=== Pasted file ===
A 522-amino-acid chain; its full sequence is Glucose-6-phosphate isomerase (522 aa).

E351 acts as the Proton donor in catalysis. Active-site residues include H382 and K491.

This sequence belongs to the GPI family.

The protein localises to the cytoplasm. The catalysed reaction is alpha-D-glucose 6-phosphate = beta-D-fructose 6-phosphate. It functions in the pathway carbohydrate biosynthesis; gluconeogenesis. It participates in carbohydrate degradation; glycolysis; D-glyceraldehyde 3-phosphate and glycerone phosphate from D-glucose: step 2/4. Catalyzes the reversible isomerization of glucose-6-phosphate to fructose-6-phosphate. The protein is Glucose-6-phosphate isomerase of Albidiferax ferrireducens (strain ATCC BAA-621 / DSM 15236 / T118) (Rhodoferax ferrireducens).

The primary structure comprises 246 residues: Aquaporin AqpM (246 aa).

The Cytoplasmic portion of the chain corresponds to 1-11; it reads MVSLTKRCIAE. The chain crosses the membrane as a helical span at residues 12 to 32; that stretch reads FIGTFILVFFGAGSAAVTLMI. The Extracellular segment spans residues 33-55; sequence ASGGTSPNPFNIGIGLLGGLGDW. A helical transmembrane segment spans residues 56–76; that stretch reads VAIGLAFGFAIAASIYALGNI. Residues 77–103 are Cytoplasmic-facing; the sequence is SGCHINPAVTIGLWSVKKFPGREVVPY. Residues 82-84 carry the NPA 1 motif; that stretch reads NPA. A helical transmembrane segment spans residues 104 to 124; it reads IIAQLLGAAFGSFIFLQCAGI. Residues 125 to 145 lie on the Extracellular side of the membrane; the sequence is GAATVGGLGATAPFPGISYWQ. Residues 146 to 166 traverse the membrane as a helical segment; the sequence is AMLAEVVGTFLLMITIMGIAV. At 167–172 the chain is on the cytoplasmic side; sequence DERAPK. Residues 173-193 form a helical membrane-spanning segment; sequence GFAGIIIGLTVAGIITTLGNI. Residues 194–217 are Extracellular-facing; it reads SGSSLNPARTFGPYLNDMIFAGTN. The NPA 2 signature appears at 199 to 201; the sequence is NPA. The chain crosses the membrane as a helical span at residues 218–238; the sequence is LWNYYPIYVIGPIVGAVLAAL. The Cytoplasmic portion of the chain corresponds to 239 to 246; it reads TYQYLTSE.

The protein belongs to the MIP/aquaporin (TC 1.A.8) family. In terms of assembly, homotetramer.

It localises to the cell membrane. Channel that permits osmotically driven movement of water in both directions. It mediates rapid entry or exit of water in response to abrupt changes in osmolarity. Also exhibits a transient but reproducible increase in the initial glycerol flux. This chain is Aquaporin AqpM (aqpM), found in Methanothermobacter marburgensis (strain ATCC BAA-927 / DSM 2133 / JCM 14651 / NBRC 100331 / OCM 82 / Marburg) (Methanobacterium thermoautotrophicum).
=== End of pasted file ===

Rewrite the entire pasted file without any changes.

A 522-amino-acid chain; its full sequence is Glucose-6-phosphate isomerase (522 aa).

E351 acts as the Proton donor in catalysis. Active-site residues include H382 and K491.

This sequence belongs to the GPI family.

The protein localises to the cytoplasm. The catalysed reaction is alpha-D-glucose 6-phosphate = beta-D-fructose 6-phosphate. It functions in the pathway carbohydrate biosynthesis; gluconeogenesis. It participates in carbohydrate degradation; glycolysis; D-glyceraldehyde 3-phosphate and glycerone phosphate from D-glucose: step 2/4. Catalyzes the reversible isomerization of glucose-6-phosphate to fructose-6-phosphate. The protein is Glucose-6-phosphate isomerase of Albidiferax ferrireducens (strain ATCC BAA-621 / DSM 15236 / T118) (Rhodoferax ferrireducens).

The primary structure comprises 246 residues: Aquaporin AqpM (246 aa).

The Cytoplasmic portion of the chain corresponds to 1-11; it reads MVSLTKRCIAE. The chain crosses the membrane as a helical span at residues 12 to 32; that stretch reads FIGTFILVFFGAGSAAVTLMI. The Extracellular segment spans residues 33-55; sequence ASGGTSPNPFNIGIGLLGGLGDW. A helical transmembrane segment spans residues 56–76; that stretch reads VAIGLAFGFAIAASIYALGNI. Residues 77–103 are Cytoplasmic-facing; the sequence is SGCHINPAVTIGLWSVKKFPGREVVPY. Residues 82-84 carry the NPA 1 motif; that stretch reads NPA. A helical transmembrane segment spans residues 104 to 124; it reads IIAQLLGAAFGSFIFLQCAGI. Residues 125 to 145 lie on the Extracellular side of the membrane; the sequence is GAATVGGLGATAPFPGISYWQ. Residues 146 to 166 traverse the membrane as a helical segment; the sequence is AMLAEVVGTFLLMITIMGIAV. At 167–172 the chain is on the cytoplasmic side; sequence DERAPK. Residues 173-193 form a helical membrane-spanning segment; sequence GFAGIIIGLTVAGIITTLGNI. Residues 194–217 are Extracellular-facing; it reads SGSSLNPARTFGPYLNDMIFAGTN. The NPA 2 signature appears at 199 to 201; the sequence is NPA. The chain crosses the membrane as a helical span at residues 218–238; the sequence is LWNYYPIYVIGPIVGAVLAAL. The Cytoplasmic portion of the chain corresponds to 239 to 246; it reads TYQYLTSE.

The protein belongs to the MIP/aquaporin (TC 1.A.8) family. In terms of assembly, homotetramer.

It localises to the cell membrane. Channel that permits osmotically driven movement of water in both directions. It mediates rapid entry or exit of water in response to abrupt changes in osmolarity. Also exhibits a transient but reproducible increase in the initial glycerol flux. This chain is Aquaporin AqpM (aqpM), found in Methanothermobacter marburgensis (strain ATCC BAA-927 / DSM 2133 / JCM 14651 / NBRC 100331 / OCM 82 / Marburg) (Methanobacterium thermoautotrophicum).